• Omega-6:Omega-3 ratio

The Omega-6:Omega-3 ratio of a fat or oil is important to me because an undesirable ratio can be detrimental to health.  Sally Fallon (who’s cookbook and associated health writings I love to read) refers to research that has shown excess Omega-6 intake in the diet results in an increase in tendency to form blood clots, inflammation, high blood pressure, irritation of the digestive tract, depressed immunity, cancer and weight gain. My understanding is that it is the ratio of the two that is important more than the Omega-6’s being bad per se.

The challenge with average modern day diets is that they contain a high proportion of Omega-6’s both in many of the oils available for us to cook with and especially in processed foods.  I’m referring to many of the plant based oils like sunflower, canola, cottonseed, peanut and soybean oil -predominantly the polyunsaturated oils.  These are the cheapest of oils and thus the ones of choice in most processed foods.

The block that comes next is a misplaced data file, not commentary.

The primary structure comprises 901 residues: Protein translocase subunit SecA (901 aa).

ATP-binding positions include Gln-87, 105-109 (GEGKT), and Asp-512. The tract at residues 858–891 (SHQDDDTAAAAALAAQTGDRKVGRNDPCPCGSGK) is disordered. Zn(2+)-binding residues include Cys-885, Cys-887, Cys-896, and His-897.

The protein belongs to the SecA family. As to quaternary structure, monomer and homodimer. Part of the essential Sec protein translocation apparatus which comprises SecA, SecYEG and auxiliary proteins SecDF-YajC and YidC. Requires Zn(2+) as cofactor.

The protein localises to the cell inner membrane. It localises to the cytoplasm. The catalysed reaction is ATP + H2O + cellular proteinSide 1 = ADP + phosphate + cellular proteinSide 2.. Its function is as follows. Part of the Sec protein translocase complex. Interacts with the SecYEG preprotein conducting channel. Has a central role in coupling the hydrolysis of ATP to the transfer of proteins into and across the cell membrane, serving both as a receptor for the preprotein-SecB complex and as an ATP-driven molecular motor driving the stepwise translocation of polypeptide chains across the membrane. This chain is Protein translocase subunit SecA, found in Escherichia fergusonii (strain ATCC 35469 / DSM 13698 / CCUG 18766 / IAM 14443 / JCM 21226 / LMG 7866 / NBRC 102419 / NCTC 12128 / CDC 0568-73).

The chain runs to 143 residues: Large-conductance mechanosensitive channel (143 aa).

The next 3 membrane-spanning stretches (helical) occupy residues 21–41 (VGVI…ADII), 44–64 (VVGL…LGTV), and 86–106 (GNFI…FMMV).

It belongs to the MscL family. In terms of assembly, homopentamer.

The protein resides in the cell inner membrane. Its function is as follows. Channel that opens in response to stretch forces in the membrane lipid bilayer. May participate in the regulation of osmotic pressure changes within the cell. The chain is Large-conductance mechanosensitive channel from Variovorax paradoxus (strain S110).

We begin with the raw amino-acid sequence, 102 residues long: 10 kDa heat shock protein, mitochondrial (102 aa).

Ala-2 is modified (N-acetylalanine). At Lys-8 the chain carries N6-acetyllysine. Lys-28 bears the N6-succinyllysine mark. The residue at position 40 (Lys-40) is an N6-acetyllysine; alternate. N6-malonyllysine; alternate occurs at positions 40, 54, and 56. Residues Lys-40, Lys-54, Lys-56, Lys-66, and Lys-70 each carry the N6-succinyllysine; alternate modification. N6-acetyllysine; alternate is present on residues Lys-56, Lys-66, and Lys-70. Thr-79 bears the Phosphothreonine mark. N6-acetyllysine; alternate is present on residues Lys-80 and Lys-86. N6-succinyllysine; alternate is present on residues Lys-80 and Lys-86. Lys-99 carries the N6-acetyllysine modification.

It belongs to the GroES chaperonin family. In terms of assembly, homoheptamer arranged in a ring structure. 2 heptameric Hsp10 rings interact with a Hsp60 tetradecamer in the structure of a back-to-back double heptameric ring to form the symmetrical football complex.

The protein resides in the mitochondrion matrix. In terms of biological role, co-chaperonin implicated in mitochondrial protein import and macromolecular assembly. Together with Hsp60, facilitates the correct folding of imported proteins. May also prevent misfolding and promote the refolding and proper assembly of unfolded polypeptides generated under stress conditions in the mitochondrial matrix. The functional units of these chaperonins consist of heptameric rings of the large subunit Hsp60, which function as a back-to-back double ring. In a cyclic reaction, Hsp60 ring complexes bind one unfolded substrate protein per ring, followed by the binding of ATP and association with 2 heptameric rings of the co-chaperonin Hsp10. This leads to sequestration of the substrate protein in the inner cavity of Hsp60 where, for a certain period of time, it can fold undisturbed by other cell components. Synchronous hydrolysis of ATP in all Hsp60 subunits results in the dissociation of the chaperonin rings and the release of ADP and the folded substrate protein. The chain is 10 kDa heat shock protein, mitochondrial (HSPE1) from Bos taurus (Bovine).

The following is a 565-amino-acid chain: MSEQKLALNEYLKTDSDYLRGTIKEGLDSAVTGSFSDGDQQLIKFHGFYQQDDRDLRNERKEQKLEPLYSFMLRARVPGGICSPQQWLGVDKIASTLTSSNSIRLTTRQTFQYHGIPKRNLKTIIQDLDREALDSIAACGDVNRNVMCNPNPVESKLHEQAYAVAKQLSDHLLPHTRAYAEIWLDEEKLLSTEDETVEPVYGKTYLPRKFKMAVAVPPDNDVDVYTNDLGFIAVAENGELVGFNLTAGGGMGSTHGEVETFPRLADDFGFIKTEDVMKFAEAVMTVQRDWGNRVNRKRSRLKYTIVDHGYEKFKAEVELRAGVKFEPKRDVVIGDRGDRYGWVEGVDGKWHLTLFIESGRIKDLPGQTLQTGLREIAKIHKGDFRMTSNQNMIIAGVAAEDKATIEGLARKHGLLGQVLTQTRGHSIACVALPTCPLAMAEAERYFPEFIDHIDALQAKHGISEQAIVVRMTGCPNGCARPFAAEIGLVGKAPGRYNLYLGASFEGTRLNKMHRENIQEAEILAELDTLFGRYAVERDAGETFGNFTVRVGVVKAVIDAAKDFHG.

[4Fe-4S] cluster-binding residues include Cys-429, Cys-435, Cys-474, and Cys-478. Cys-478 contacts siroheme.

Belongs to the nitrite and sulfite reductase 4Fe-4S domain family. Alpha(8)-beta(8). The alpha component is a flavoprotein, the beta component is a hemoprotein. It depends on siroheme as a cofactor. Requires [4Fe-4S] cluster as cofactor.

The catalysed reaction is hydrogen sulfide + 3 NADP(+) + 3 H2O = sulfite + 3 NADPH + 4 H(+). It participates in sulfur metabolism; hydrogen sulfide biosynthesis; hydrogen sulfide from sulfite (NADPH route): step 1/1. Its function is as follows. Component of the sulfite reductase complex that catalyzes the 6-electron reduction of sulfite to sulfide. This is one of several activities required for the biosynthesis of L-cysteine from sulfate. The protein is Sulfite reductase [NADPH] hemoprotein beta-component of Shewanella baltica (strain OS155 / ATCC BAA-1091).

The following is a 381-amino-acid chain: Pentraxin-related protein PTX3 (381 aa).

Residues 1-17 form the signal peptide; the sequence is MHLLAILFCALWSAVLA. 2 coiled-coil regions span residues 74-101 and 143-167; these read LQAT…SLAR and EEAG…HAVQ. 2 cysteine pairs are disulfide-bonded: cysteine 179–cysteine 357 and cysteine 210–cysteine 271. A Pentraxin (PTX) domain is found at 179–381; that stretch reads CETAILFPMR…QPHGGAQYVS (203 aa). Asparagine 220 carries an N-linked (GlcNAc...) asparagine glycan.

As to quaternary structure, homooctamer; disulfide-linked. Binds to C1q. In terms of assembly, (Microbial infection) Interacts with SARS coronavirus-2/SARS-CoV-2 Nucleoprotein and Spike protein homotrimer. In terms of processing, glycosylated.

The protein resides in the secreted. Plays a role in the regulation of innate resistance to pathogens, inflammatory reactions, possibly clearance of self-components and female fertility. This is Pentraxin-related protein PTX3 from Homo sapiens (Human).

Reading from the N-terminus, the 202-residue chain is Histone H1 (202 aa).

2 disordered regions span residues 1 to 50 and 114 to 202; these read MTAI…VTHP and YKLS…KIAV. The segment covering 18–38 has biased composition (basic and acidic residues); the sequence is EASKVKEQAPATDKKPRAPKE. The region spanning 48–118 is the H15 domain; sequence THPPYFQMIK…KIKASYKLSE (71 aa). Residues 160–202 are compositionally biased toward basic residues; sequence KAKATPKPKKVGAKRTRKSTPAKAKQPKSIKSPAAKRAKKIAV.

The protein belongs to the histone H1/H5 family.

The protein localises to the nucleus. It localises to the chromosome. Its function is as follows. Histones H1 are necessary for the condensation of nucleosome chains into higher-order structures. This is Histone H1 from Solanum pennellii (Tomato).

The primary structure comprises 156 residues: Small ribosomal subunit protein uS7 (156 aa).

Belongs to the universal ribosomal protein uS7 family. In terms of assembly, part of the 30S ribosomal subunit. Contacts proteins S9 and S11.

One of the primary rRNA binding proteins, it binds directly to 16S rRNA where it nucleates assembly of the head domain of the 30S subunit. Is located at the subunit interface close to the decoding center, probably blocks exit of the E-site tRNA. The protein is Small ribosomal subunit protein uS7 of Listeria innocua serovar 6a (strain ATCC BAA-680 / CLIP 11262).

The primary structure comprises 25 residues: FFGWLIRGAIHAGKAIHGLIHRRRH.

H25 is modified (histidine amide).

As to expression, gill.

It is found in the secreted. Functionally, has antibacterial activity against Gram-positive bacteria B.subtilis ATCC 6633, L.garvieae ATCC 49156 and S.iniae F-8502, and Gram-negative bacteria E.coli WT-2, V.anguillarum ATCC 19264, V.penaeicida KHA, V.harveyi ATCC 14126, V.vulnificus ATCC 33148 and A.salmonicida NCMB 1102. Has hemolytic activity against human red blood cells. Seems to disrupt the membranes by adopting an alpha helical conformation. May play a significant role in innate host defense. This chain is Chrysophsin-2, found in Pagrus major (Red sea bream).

Compounding the challenge to intake an appropriate balance of fats in today’s society is the influence of some modern farming practices on the health of the finished product.  Research shows that not allowing animals access to grass pastures, but rather grain feeding alters the Omega-6 to Omega-3 ratio of the animal products to an undesirable ratio. Specifically, 16:1 in grain fed tallow versus 1.4:1 in grass fed tallow, in this particular research.

Note that the ratio of Omega-6 fatty acids is not quite as simple as I indicate above. Linoleic acid and arachidonic acid are two Omega-6 fatty acids which are believed to increase inflammation not considered healthy when consumed in proportionately high levels.  There is however an Omega-6 fatty acid that is beneficial and actually anti-inflammatory. This is GLA or Gamma Linolenic Acid, but it is found in obscure oils such as evening primrose oil or black current seed oil, so not really relevant in this discussion.

  • Has it been processed?